But it’s a pretty minor one. Justice Ginsburg makes clear that waiting around to file a habeas petition is still a bad idea because an “unexplained delay” is a strike against you. That is her answer to the state of Michigan’s complaint that a prisoner such as Perkins can “lie in wait”—for example, by holding back until an elderly witness who could rebut his new evidence has died. “The timing of such a petition,” Ginsburg cautions, “should seriously undermine the credibility of the actual-innocence claim.”  She also says “the standard is demanding” and that “cases qualifying for the actual-innocence exception will be rare.” Perkins, for starters, is probably out of luck because the district court judge who reviewed his habeas petition found that a reasonable juror could still have convicted him, despite the new evidence about the bloodstained clothes.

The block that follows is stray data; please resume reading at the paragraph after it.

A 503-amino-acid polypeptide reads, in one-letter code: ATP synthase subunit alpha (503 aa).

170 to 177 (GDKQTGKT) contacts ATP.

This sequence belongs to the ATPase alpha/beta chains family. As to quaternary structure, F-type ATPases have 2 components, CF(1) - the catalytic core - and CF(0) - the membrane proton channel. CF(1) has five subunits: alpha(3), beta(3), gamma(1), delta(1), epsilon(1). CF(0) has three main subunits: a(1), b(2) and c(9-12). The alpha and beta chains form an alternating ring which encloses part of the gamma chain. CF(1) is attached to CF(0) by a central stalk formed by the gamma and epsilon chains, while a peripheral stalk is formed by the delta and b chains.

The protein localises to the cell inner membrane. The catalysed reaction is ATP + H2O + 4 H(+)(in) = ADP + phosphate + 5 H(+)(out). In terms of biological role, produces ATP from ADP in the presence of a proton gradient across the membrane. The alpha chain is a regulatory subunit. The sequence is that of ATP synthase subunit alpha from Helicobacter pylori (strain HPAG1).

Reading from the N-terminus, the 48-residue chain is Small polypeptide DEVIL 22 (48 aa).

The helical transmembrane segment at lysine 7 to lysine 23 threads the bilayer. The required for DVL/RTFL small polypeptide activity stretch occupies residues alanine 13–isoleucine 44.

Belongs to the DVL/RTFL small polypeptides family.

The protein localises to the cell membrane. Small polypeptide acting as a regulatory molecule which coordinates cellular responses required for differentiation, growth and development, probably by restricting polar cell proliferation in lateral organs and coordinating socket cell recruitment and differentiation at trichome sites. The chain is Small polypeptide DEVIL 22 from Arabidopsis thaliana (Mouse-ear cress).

Maybe Justice Ginsburg went out of her way to open only a narrow gateway in hopes of averting the attention of Congress, which could slam the door shut by revising AEDPA if it gets mad enough about Tuesday’s result. In dissent, however, Justice Scalia says Congress should be furious. The court is not interpreting AEDPA, Scalia says, but rather rewriting it. SOS to Congress: “Judicially amending a validly enacted statute in this way is a flagrant breach of the separation of powers.” Attacking Ginsburg’s point that allowing for an exception to AEDPA’s one-year deadline merely brings federal law into line with the states, Scalia rockets into the derision stratosphere: “With its eye firmly fixed on something it likes—a shiny new exception to a statute unloved in the best circles—the court overlooks this basic distinction, which would not trouble a second-year law student armed with a copy of Hart & Wechsler.” Oh, wait, one more insult: He also calls Ginsburg’s interpretation a “blooper reel.” (Ginsburg called all of this “bluster.”)